Insecurity, old wounds, fear of rejection—they’re all voices in our heads, constantly telling us we’re unworthy of love. In Hulu’s new comedy, Lindsay (Mae Whitman) is plagued by such voices. But because it’s TV, they’re personified as her parents and her worst childhood friend. Because it’s a musical, instead of just speaking all of Lindsay’s negative self-talk, they’re singing it. And because the series is adapted from a stage show by the multiple award-winning team of Kristen Anderson-Lopez and Bobby Lopez, those songs are extremely catchy. Before long, Lindsay meets Miguel (Carlos Valdes), someone interesting enough for her to try to ignore her voices…if he can manage to silence his own.

Musical comedy is an increasingly viable TV genre—High School Musical: The Musical: The Series helped launch Olivia Rodrigo, and we’re mere weeks away from a new season of AppleTV+’s Schmigadoon!—but few titles have Up Here’s pedigree. In addition to the Lopezes, the show is co-written by Steven Levenson (tick, tick…BOOM!) and directed by Thomas Kail (Hamilton); the supporting cast includes multiple Tony winners Katie Finneran and Brian Stokes Mitchell

Vanity Fair spoke to Whitman about taking on such an all-encompassing challenge, what her former TV mom-turned-dear friend Lauren Graham had to say about it, and whether a dog’s animosity toward a new partner must always spell doom.

__Vanity Fair: __You have sung in quite a few of your past films and shows. Had you specifically been looking for a musical project when Up Here came along?

Mae Whitman: It was just something that I hadn’t done before. It’s easy to show up, do your thing, have a parking place, go home, not really be as invested. But what makes me feel the most connected to the artistry of acting is doing something new, and especially something that scares the living bejesus out of me, which is singing in public.

How extensive was the audition process?

It was long. But I appreciated that it was all done really mindfully. The whole thing took about a month because I was sick and I lost my voice. So I was able to work with my voice coach, Doug Peck. My friend Ahmir [Thompson], who’s Questlove, gave me a self-help book on tape. Literally. Then Lauren Graham sat me down at a dinner table for two hours and was like, “I don’t want to hear it. This is why you can do it. This is why this is your destiny.”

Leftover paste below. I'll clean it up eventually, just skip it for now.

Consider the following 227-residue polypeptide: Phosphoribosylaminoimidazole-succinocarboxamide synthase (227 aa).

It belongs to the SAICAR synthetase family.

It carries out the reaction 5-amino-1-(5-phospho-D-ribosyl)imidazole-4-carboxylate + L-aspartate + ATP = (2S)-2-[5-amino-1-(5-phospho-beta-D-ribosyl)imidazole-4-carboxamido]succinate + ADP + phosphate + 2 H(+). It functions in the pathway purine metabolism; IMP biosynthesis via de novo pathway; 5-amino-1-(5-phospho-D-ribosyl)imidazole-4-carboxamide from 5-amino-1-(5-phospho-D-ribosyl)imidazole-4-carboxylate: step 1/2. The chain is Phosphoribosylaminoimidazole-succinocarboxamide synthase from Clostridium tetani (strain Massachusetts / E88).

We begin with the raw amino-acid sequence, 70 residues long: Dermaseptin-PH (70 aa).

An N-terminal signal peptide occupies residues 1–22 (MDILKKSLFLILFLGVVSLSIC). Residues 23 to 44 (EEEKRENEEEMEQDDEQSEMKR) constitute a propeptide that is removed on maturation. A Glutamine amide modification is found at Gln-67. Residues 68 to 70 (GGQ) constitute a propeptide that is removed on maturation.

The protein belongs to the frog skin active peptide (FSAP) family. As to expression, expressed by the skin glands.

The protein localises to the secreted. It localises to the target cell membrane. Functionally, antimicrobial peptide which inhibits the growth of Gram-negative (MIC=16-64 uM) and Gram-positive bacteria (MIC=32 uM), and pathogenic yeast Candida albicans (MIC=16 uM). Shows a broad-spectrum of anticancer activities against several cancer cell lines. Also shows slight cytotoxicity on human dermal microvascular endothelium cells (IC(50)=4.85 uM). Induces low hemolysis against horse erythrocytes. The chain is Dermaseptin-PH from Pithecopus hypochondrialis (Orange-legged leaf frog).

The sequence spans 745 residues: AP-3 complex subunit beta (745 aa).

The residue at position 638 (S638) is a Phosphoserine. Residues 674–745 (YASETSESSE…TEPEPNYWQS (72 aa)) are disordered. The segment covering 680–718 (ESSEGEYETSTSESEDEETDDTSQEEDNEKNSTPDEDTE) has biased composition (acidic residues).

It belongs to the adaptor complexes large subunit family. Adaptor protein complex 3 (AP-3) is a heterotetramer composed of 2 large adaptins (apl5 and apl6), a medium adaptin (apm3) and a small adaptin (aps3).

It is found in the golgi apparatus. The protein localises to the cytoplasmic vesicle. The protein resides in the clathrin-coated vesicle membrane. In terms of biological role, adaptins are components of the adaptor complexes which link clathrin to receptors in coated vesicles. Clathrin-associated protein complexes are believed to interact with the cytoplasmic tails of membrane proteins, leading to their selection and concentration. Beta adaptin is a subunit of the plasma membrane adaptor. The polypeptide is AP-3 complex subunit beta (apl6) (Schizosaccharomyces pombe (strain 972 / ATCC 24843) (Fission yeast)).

After I got it, it was time to cast Miguel, so I did chemistry reads. When Carlos came in, I was struck by not only what a good listener he was, but also that he was very contained in the way he presented this character: there was a protective layer on the surface, and you could just feel, right underneath it, this beautiful kindness and vulnerability. I went home and told my best friend, Miles [Heizer], “There was this one guy, Carlos, who actually was a really good actor,” and Miles was like, “Wow, I haven’t heard you say that about anybody in years.” 

You already mentioned Lauren Graham. She has done musicals on stage, and she co-starred with your friend, Jane Levy, in Zoe’s Extraordinary Playlist. I imagine you had questions for her about this project.

I always felt like I was an honorary cast member on Zoe’s because I was also working on NBC at the time [in Good Girls]. I’m obsessed with my circle of friends. Lauren is my guru, frankly.  I have this golden hotline to the most incredible advice.

You’ve talked in the past about your friends and what a support system they are for you. We really don’t see Lindsay having friends at all—the people that are surrounding her are the voices that are constantly undermining her. How was it for you to get into that mode?

It’s a little bit like how I’ve always played slightly younger characters, because I still look young—which, of course, I used to be frustrated about, and now I’m like, “Thank God.” But I felt like I always played characters who were a few experiences behind me, and it gave me the ability to have an omnipotent point of view: “Oh, I remember the entire feeling of this.” I have the perspective on the before, the middle, and the after of what that experience brought to me, and I can go back into it with a more mindful view on what it felt like to be present in it.

For Lindsay, so much of it is about knowing herself and being brave enough to actually act on that intuition and free herself. I’m very domestic. I love to be at home doing a jigsaw puzzle.I think for many years, in my twenties, I would get into these Relationships where I would stay past the time where there was growth happening, and I really came to realize that there is danger in that stagnancy. That’s the danger when it comes to people-pleasing: you’re trying to give everybody what you think they want from you, and in actuality, it’s just not the truth. You can’t give them something you don’t have.

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